What to Do When Shopping for a New Uke



Manufacturers and retailers often label laminate ukuleles as simply the name of the wood. For example, a laminate mahogany ukulele will be labeled “mahogany,” while a ukulele with solid wood will be labeled “solid mahogany.” So look for the word “solid” if you are looking for a solid top or all-solid instrument. If in doubt, ask the retailer or look up the model online. I have known ukulele players who have assumed they owned a solid instrument when it was, in fact, a laminate.


Even if the ukulele is in-tune, make sure you tune the ukulele down and then back up again to make sure the gears of the tuners are turning smoothly and not grinding. If the ukulele has friction tuners, and it is not keeping tune, ask the retailer to tighten the screw on the back of the tuner, so you can adequately tune and try out the ukulele.


Barre chords should not be hard to make. If you cannot make a Bb chord easily and you have no physical issues that inhibit your ability to make a barre chord, then you should easily be able to make a Bb chord. Too many ukulele players think their inability to make the basic barre chords has to do with their skill level. I often ask them if they mind me checking out their ukulele, and most of the time the problem is that the nut is way too high. With a few simple adjustments, in less than five minutes they go from barre chord failure to success. Also, give the open strings a nice hard pluck. If any of the strings rattle at all, it may be that the nut of your ukulele is cut too low.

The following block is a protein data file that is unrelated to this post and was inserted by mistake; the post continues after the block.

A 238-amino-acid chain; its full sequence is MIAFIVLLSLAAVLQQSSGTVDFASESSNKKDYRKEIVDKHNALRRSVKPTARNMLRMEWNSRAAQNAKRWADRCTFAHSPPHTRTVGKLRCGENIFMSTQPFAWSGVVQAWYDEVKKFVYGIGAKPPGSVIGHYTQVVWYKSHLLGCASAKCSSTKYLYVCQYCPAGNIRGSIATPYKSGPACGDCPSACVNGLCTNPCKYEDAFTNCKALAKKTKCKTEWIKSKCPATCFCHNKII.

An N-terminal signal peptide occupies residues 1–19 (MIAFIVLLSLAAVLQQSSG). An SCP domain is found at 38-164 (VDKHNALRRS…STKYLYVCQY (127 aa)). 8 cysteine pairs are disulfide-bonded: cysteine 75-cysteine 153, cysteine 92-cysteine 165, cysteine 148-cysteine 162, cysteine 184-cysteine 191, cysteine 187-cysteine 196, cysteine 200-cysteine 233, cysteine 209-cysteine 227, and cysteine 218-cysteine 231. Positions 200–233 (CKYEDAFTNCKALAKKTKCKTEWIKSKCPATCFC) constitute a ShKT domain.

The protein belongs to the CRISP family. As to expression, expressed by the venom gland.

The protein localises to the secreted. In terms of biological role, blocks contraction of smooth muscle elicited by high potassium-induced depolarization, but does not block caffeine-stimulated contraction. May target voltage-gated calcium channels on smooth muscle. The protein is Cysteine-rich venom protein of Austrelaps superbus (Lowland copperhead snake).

This is very important and very easy to do. Check the frets by plucking every string on every fret of the ukulele and listening for a metallic or annoying buzzing sound. And don’t be shy—really pluck every note on the fretboard. Unlevel frets are very common in ukuleles of all price points. When a string is fretted, the ukulele will rattle and buzz if there is a high fret higher up the fretboard. Often players think a note that does not ring clear is due to their inexperience and improper finger placement, but high frets are very common and often overlooked as the cause of a buzzy ukulele.


The action is normally measured at the 12th fret. I do not like to give specific measurements for the action at the 12th fret, because each size, brand, and build of ukulele has different measurements they can accommodate. So a good guideline is make sure the ukulele is easy to play up the neck and that the strings do not feel overly high. If your saddle is high, it is often to compensate for high frets, so make sure your frets are level before you have the saddle taken down.


When a customer comes to my shop, the number of choices can often be overwhelming and they say to me, “How am I possibly going to choose?” My answer is that we are going to treat this like an eye exam for your ears. I play two ukes back-to-back, they eliminate one, and it goes back on the wall. Then I play the “winner” with another ukulele and they pick a favorite of those two, and so on, until it is down to one ukulele. Sometimes it’s love at first uke, and sometimes it takes time to narrow it down to the proper ukulele for the player. So my advice is to take your time, play every uke. If you are a new player and are uncomfortable playing on your own, ask the retailer to play the ukuleles to you. Sometimes getting the audience perspective of the ukulele tone will help you decide.